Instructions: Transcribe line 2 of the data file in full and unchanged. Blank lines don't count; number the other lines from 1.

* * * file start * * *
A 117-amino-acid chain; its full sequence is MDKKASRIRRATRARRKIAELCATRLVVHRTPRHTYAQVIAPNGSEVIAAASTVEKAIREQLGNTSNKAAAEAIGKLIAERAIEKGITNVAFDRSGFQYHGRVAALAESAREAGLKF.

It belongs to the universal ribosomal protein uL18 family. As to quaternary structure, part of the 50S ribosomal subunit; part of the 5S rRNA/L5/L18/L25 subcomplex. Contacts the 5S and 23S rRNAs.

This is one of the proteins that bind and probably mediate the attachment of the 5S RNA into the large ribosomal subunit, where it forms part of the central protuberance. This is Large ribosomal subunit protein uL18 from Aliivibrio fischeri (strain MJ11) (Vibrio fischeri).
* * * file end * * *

It belongs to the universal ribosomal protein uL18 family. As to quaternary structure, part of the 50S ribosomal subunit; part of the 5S rRNA/L5/L18/L25 subcomplex. Contacts the 5S and 23S rRNAs.